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See detailDual action of neuro-estrogens in the regulation of male sexual behavior
Cornil, Charlotte ULg

Conference (2016, October 13)

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See detailThe dual action of neuroestrogens on sexual behavior
Cornil, Charlotte ULg

Conference (2016, August)

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See detailActions of steroids: New Neurotransmitters
Rudolph, L.M.; Cornil, Charlotte ULg; Mittelman-Smith, M.A. et al

in Journal of Neuroscience (2016), 36(45), 11449-11458

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See detailAromatase inhibition rapidly affects in a reversible manner distinct features of birdsong
Alward, Beau A.; de Bournonville, Catherine; Chan, Trevor T. et al

in Scientific Reports (2016)

Recent evidence has implicated steroid hormones, specifically estrogens, in the rapid modulation of cognitive processes. Songbirds have been a useful model system in the study of complex cognitive ... [more ▼]

Recent evidence has implicated steroid hormones, specifically estrogens, in the rapid modulation of cognitive processes. Songbirds have been a useful model system in the study of complex cognitive processes including birdsong, a naturally learned vocal behavior regulated by a discrete steroid-sensitive telencephalic circuitry. Singing behavior is known to be regulated by long-term actions of estrogens but rapid steroid modulation of this behavior has never been examined. We investigated if acute actions of estrogens regulate birdsong in canaries (Serinus canaria). In the morning, male canaries sing within minutes after light onset. Birds were injected with fadrozole, a potent aromatase inhibitor, or vehicle within 2-5 minutes after lights on to implement a within-subjects experimental design. This single injection of fadrozole reduced the motivation to sing as well as song acoustic stereotypy, a measure of consistency over song renditions, on the same day. By the next day, however, all song measures that were affected had returned to baseline. This study indicates that estrogens also act in a rapid fashion to regulate two distinct features of song, a learned vocal behavior. [less ▲]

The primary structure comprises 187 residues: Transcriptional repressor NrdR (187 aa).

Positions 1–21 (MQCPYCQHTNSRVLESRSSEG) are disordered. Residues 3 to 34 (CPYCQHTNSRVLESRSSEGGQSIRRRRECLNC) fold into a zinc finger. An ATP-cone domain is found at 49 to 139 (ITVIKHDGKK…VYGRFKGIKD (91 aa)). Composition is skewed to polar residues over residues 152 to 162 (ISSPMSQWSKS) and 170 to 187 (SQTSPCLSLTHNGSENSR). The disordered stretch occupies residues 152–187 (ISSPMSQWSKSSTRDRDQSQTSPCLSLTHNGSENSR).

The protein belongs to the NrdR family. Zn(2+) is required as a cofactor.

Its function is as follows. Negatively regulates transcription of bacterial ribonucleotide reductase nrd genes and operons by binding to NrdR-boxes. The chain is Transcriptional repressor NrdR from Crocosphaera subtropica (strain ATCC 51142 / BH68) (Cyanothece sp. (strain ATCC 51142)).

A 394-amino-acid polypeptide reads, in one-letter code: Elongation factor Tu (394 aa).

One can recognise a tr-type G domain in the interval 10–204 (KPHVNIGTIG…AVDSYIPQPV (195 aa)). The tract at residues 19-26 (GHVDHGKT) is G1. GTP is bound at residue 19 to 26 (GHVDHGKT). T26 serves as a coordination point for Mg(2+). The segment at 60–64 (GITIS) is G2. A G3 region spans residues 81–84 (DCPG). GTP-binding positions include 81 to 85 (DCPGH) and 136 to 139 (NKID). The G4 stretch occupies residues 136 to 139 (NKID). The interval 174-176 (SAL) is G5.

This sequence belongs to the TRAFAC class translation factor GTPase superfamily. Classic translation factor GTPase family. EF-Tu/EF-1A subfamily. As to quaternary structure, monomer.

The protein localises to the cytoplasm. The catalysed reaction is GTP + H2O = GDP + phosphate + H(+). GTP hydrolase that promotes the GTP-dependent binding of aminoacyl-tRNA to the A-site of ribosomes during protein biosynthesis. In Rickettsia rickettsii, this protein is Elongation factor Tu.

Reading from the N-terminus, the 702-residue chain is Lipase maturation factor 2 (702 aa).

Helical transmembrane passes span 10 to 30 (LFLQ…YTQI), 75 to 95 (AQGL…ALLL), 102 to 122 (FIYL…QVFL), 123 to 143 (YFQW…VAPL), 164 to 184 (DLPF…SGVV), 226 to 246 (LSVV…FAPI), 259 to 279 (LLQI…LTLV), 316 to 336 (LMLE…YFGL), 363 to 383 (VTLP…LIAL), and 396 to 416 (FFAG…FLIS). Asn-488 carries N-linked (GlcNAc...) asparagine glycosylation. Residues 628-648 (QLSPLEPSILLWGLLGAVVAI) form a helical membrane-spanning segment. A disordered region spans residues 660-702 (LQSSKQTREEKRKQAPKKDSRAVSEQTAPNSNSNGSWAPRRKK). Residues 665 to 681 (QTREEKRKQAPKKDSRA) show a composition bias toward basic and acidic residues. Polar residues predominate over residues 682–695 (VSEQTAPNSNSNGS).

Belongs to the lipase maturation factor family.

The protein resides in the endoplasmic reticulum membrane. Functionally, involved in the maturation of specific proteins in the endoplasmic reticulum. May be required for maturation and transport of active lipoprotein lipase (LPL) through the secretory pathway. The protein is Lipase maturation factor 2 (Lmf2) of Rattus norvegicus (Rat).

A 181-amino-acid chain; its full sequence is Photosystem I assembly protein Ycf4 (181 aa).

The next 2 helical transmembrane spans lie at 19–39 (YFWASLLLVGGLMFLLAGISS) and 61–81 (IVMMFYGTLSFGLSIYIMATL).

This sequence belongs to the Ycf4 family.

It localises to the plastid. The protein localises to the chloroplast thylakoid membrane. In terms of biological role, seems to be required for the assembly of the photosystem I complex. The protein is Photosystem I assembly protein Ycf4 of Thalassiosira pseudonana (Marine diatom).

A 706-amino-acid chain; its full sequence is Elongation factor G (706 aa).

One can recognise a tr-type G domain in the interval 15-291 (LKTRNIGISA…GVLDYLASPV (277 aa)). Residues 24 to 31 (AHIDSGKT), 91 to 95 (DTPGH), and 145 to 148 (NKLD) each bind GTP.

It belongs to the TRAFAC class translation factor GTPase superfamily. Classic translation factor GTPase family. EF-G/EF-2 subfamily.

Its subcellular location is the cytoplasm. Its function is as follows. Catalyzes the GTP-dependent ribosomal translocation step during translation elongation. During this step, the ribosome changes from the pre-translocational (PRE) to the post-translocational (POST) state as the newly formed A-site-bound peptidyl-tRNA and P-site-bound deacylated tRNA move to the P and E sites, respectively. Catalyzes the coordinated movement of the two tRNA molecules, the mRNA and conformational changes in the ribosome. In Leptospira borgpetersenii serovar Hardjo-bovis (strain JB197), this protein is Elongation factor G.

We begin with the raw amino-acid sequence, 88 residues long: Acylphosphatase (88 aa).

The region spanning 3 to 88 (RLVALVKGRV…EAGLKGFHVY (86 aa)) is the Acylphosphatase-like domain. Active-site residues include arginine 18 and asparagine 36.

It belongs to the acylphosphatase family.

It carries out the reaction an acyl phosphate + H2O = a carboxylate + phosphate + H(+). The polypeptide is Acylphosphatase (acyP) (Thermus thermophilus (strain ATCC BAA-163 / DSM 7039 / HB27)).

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See detailNon-ovarian aromatization is required to activate female sexual motivation in testosterone-treated ovariectomized quail